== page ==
The final room on the ground floor is Rachael’s study. It has tall shelves that could be mistaken for art cabinets and it’s large enough to be another bedroom.Upstairs you will find the real bedrooms and the aforementioned sunroom, situated past a photo wall full of family moments. Because Rachael loves storage, there is also another cupboard tucked in this hallway, complete with a laundry chute.
The master bedroom continues a streamlined design spirit, from the tucked away walk-in-wardrobe to the neat lines of the Poliform bed frame from Studio Italia. Above the master bed hangs a greyscale photograph of a young Mick Jagger. Rachael met the rock star once at an after party, after dancing at the front of his concert all night. “I had the greatest night of my life with Mick Jagger. I’m a massive fan,” she says. “I’ve got a wine called the Jagger pinot gris.”
Rachael launched Soho Wines, named after the trendy Soho neighbourhood in New York, in 2009. Her family works in the wine industry and when an opportunity arose for her to use the grapes from their boutique estates on Waiheke and Marlborough, she knew it was time to make her own vintages.
Working with Central Otago vineyards as well, Rachael has her pick of New Zealand’s three most renowned wine regions. While every wine is unique to each, the final products all embody Rachael’s passion for life, culture and entertainment. Taking a leaf out of American style icon Tom Ford’s playbook, Rachael has designed the bottles and marketing to be contemporary, chic and little risqué.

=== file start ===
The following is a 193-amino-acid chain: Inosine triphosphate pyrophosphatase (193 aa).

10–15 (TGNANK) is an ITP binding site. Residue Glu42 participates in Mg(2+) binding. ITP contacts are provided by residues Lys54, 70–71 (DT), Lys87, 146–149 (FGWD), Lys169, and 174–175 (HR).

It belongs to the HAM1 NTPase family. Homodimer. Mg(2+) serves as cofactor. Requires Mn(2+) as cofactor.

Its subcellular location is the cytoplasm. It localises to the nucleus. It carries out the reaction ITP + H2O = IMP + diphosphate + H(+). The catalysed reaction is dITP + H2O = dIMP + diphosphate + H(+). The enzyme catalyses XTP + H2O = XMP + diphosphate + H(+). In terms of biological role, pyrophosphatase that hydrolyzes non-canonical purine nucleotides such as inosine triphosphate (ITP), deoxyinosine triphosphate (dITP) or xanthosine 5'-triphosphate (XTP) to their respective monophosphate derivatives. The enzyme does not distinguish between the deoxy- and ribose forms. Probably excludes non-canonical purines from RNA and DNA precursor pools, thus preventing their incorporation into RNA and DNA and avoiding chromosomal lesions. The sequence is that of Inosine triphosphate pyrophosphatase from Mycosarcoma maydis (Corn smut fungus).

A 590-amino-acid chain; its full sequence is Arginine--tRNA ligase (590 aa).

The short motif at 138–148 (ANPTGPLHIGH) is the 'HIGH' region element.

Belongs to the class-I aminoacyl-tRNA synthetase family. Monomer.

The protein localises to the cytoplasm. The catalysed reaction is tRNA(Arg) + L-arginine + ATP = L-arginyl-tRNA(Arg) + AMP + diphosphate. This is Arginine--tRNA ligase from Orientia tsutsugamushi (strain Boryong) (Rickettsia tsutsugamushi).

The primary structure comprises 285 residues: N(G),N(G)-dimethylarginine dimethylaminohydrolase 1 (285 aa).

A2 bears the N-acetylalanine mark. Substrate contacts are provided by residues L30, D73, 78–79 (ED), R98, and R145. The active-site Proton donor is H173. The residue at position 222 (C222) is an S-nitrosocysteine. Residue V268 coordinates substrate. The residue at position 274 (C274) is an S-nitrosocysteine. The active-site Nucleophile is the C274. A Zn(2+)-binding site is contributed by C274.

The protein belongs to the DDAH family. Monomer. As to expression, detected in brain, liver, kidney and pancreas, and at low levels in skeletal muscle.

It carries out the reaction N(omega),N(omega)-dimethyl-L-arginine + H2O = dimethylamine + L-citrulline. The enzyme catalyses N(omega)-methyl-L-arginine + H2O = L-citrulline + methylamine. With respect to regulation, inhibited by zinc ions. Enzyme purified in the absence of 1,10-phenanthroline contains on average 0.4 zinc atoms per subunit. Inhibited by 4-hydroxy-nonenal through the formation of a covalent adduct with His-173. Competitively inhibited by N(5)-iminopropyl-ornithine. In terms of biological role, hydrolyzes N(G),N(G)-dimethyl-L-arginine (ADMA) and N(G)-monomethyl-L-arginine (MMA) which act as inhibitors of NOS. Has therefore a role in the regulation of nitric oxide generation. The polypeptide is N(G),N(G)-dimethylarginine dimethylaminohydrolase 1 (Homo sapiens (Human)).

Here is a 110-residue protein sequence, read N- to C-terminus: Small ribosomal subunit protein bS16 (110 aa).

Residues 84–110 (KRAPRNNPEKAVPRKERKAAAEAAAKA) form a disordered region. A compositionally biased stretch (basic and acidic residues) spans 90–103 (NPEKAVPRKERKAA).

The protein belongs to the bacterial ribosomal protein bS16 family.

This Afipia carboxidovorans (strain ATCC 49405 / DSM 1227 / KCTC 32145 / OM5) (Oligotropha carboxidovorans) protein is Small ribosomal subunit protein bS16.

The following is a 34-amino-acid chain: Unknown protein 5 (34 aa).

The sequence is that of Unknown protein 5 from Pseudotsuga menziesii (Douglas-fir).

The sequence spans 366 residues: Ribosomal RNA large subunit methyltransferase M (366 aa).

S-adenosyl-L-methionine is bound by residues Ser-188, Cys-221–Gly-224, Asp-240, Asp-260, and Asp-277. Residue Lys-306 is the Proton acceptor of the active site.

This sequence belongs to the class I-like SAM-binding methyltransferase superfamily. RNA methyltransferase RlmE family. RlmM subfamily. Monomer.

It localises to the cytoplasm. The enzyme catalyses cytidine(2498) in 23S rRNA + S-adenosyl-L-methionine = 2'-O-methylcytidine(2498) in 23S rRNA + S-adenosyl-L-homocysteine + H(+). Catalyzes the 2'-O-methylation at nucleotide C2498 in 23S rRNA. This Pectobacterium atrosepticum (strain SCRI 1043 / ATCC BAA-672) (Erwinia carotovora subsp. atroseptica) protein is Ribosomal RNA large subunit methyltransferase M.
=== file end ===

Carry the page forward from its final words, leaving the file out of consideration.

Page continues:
The most striking label is on the charity Pink Sheep range – the vivid circle of paint is inspired by artist Damien Hirst; a painting of his hangs above the quartz fireplace in the downstairs lounge. The collection is named in honour of another innovative creative, the fabulous yet fraught late fashion designer Alexander McQueen, who famously described himself as the ‘pink sheep’ of his family.
For each purchase of a special edition bottle of rosé, sauvignon blanc or pinot noir, 50 cents is donated to one of three charities close to Rachael; Mike King’s I Am Hope mental health support group, the Blind Foundation Guide Dogs, and Variety – the Children’s Charity, respectively. “We really researched who we went with and took a lot of time with who we chose. This is definitely something that we’re really passionate about and really proud of.”
The collection has been for sale for just over year, and so far $30,000 has been donated, with more to follow soon. Rachael, who has worked for charitable initiatives before and hopes to start her own charitable trust one day, has always had the goal of helping others through her creative approach to business.
A decade after her brand’s launch, Rachael hires a tight-knit team of seven women at the Soho headquarters. It’s on Jervois Road, walking distance to the house parties she sometimes puts on here. The businesswoman is going to try her hand at hosting more seriously soon – she’s busy planning an underground cellar door for a site over the road from the family vineyard on Waiheke. If her style icons and portfolio of work are anything to go by, it is sure to be as intriguing as it is beautiful.
Words by: Jessica-Belle Greer. Photography by: Helen Bankers.